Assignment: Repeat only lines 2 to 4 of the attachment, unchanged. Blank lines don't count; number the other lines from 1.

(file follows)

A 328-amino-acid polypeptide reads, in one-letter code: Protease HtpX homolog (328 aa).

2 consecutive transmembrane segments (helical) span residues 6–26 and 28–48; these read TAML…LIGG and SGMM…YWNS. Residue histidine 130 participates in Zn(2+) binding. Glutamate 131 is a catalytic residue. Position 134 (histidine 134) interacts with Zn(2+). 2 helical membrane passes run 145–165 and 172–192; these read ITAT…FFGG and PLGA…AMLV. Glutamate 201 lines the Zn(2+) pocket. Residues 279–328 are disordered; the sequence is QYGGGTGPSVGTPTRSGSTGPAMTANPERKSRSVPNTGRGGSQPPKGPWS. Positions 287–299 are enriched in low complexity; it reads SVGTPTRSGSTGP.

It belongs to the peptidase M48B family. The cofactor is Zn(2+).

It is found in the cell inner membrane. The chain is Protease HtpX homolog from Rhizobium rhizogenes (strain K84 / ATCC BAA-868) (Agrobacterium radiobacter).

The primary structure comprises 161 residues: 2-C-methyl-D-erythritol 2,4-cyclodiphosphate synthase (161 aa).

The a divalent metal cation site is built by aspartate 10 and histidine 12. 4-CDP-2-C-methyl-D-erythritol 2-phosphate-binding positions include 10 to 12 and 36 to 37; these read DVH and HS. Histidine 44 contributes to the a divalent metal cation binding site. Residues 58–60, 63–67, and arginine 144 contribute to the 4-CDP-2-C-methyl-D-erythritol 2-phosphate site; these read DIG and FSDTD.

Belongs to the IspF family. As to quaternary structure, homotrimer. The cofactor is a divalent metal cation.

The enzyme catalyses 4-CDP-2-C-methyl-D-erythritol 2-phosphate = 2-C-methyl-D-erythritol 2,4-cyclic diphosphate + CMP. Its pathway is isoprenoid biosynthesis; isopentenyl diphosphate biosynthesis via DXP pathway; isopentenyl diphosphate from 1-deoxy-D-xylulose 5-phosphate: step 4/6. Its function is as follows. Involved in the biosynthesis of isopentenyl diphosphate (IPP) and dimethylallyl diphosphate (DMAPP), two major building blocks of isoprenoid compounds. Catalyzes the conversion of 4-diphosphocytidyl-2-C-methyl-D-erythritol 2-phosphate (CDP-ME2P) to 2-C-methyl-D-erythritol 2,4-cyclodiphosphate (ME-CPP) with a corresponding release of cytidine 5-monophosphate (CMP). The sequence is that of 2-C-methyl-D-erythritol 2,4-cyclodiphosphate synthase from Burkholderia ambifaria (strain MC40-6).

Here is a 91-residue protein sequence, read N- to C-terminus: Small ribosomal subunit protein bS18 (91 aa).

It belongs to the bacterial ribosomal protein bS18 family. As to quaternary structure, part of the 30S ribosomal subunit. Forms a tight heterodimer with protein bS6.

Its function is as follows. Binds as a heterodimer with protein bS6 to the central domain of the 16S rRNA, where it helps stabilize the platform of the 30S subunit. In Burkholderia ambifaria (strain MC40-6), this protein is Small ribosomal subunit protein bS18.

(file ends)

2 consecutive transmembrane segments (helical) span residues 6–26 and 28–48; these read TAML…LIGG and SGMM…YWNS. Residue histidine 130 participates in Zn(2+) binding. Glutamate 131 is a catalytic residue. Position 134 (histidine 134) interacts with Zn(2+). 2 helical membrane passes run 145–165 and 172–192; these read ITAT…FFGG and PLGA…AMLV. Glutamate 201 lines the Zn(2+) pocket. Residues 279–328 are disordered; the sequence is QYGGGTGPSVGTPTRSGSTGPAMTANPERKSRSVPNTGRGGSQPPKGPWS. Positions 287–299 are enriched in low complexity; it reads SVGTPTRSGSTGP.

It belongs to the peptidase M48B family. The cofactor is Zn(2+).

It is found in the cell inner membrane. The chain is Protease HtpX homolog from Rhizobium rhizogenes (strain K84 / ATCC BAA-868) (Agrobacterium radiobacter).